Feds Waste Money On Ads

Feds Waste Money On Ads
Posted by CN Staff on March 08, 2003 at 07:48:01 PT
By Bryan Register, Daily Texan Columnist
Source: Daily Texan 
The federal government has shown a lot of commercials lately. Consider the spot that's been running in theaters. Four stoned guys repeatedly pull up to a drive-thru and shout things that strike them as funny through the intercom. Each time they get to the intercom, a child on a bike rides across the path between the drive-thru and the street - apparently the kid rides around the block in exactly the time it takes the four potheads to drive around the generic fast food joint. After discovering that they don't have any money, the driver punches the accelerator as the kid on the bike cycles back for his predictable demise. Screen goes black as potheads panic and hit the brakes. We hear crashing metal. Text informs us that marijuana slows reaction time.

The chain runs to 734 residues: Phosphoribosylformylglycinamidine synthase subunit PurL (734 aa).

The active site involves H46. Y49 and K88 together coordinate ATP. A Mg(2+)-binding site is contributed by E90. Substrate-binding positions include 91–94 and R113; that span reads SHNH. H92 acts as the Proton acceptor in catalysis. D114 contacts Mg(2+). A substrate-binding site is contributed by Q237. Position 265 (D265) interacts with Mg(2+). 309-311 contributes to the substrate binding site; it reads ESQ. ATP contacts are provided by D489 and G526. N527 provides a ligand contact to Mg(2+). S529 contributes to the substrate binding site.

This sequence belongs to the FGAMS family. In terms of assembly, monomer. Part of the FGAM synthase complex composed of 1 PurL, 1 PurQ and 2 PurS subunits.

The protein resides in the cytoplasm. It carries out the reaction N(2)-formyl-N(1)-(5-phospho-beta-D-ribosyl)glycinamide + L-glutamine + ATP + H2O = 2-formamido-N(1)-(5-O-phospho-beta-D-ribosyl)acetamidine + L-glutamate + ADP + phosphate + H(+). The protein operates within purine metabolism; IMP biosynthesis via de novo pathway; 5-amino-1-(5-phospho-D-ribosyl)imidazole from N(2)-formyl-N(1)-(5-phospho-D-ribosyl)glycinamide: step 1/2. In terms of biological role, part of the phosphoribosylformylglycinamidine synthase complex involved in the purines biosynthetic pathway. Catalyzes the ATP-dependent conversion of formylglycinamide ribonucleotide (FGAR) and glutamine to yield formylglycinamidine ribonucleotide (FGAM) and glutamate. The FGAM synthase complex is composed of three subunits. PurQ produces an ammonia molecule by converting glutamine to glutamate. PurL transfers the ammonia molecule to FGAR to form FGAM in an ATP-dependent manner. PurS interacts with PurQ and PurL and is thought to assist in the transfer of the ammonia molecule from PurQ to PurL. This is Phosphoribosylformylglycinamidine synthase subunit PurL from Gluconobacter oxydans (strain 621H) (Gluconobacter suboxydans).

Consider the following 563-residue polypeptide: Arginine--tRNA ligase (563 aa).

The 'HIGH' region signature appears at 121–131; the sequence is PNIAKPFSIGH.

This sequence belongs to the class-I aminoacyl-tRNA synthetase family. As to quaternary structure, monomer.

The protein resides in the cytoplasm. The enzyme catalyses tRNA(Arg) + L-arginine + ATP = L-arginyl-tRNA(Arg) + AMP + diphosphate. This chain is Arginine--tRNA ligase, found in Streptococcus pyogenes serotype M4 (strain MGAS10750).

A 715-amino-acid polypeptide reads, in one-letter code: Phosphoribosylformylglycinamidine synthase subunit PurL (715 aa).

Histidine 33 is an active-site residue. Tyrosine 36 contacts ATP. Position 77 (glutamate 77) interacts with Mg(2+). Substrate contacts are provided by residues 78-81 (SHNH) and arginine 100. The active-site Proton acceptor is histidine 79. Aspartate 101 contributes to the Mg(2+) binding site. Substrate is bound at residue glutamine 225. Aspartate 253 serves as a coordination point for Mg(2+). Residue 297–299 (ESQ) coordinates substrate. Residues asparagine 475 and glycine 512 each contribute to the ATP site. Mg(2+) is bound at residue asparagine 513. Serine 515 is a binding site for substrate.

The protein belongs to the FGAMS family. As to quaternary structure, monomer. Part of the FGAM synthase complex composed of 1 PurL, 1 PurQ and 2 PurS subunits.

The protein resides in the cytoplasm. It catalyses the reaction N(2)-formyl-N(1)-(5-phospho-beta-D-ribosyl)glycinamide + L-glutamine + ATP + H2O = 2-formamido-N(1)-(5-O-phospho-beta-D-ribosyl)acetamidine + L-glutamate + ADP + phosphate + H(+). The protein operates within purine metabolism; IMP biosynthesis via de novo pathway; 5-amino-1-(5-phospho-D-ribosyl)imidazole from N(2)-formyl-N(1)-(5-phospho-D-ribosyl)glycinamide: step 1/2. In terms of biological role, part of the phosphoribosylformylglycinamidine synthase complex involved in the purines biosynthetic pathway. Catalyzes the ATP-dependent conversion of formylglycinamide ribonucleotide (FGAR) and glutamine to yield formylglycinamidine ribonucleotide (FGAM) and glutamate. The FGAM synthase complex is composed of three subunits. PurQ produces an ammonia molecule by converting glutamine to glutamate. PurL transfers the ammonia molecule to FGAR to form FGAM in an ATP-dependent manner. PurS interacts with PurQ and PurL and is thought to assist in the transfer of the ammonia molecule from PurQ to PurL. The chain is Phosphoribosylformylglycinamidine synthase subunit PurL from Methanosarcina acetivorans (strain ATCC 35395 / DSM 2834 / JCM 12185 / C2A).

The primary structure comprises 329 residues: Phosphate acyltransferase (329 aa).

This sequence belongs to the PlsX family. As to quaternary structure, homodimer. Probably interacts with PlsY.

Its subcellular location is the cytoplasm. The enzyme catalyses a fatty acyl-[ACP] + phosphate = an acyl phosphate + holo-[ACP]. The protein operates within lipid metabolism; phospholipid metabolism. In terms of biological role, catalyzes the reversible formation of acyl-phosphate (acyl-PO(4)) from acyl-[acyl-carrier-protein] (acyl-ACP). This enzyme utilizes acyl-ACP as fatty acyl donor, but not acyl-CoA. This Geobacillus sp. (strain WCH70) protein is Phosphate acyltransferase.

Still think marijuana's harmless? Well, yes, actually. Only a crack addict from a commercial couldn't see through this one. First, marijuana does not cause aggressive behavior, so punching the accelerator is out of character. Second, the same commercial done with teenagers who were drunk rather than stoned would have been more accurate, but we would have immediately grasped the problem with its implicit argument that any substance that slows your reaction time should be illegal. Any argument for banning marijuana that would work just as well as an argument for banning alcohol is a bad one, since we learned not to ban alcohol.Consider "The Visit," a commercial that's so bad that it needed a title and got to run during the Super Bowl. (Remember, your tax money is funding Dr. Goebbels's latest masterworks, and it takes a lot of tax money to buy commercial time during the Super Bowl.) This one starts with a lone subway passenger reading the newspaper. The lights black out for a second, and when they come back on, he's surrounded by the ghosts of the victims of drug dealers. They explain that by buying drugs, our subway passenger has caused innumerable rapes and deaths of torture and is funding terrorism. They briefly relate their individual tales of woe. The lights black out. Still think buying drugs is harmless? Again, yes. One must be a victim of state-run education to not see what's gone wrong in this ad. (Even the government's television crack addicts can see through this one.) Here, the government is trying to get innocent drug users to adopt the guilt for the drug warriors' own crimes.Black markets lead to violence for two reasons. First, in a black market, information about alternate suppliers is an artificially scarce good. That allows each supplier to act as a monopolist, which drives up prices and leads to violence by suppliers trying to maintain their local monopolies and by consumers trying to get the cash necessary for the artificially expensive goods. Second, because the black market is not governed by law, there is no means to enforce agreements other than violence. This leads to an atmosphere of distrust in which preemptive strikes are used to ensure cooperation. The violence of the black market in drugs is the result of the illegality of the substances, not of their inherent (and wildly exaggerated) addictiveness.When the new ads ask whether we still think that drugs are harmless, they are attacking those of us that think that drugs aren't harmful enough to justify outlawing them. That is, the government isn't trying to get people not to use drugs, it's pushing some laws on us with our own money. "Congress shall make no law abridging the freedom of speech," but it will require us to fund propaganda that tries to persuade us of lies that have caused the deaths of thousands and the pointless incarceration of millions. You are being forced to pay to be lied to.Finally, consider one of the patriotic ads that the Ad Council, a non profit private organization, aired late last year. A young man in a library approaches the desk and asks for help finding a few books. The librarian coldly informs him that these books are not available. The young man, suddenly realizing why, says that he didn't know. She demands his name. As he tries to run, two men in black come from the background to disappear him. (Maybe his name was "Jose Padilla.") The image is replaced with text asking, "What if America ... weren't America?"A better question would have been, "What do we do now that America isn't America?": The situation depicted in the ad isn't hypothetical. According to Section 215 of the Nuremberg Law - sorry, the USA PATRIOT Act - "The Director of the Federal Bureau of Investigation or a designee of the Director ... may make an application for an order requiring the production of any tangible things (including books, records, papers, documents and other items) for an investigation to protect against international terrorism or clandestine intelligence activities ..." As the American Library Association noticed, that includes a record of the books you check out from a library or buy at a bookstore. You might want to rethink that study of Arab culture; checking out the Koran might get you an FBI file. Section 215 further explains that your librarian must keep to himself the fact that he has helped the U.S. government violate your constitutional right to privacy: "No person shall disclose to any other person ... that the Federal Bureau of Investigation has sought or obtained tangible things under this section." This means that we'll never know to what degree the government is using this new power. The Justice Department has rejected a number of requests made under the Freedom of Information Act that the number - not the targets, just the number - of warrants for library records be made public.This provision requires that librarians violate their professional ethics: Point III of the American Library Association's Code of Ethics says that "We protect each library user's right to privacy and confidentiality with respect to information sought or received, and materials consulted, borrowed, acquired or transmitted." Not any more, you don't. That was back in America.Register is a philosophy graduate student. Source: Daily Texan (TX Edu)Author: Bryan Register, Daily Texan ColumnistPublished: March 07, 2003Copyright: 2003 Daily TexanContact: texaned Articles:Anti-Drug Messages Clouded in Smoke? Ads Deceive Youth Kids Ignore Anti-Drug Ads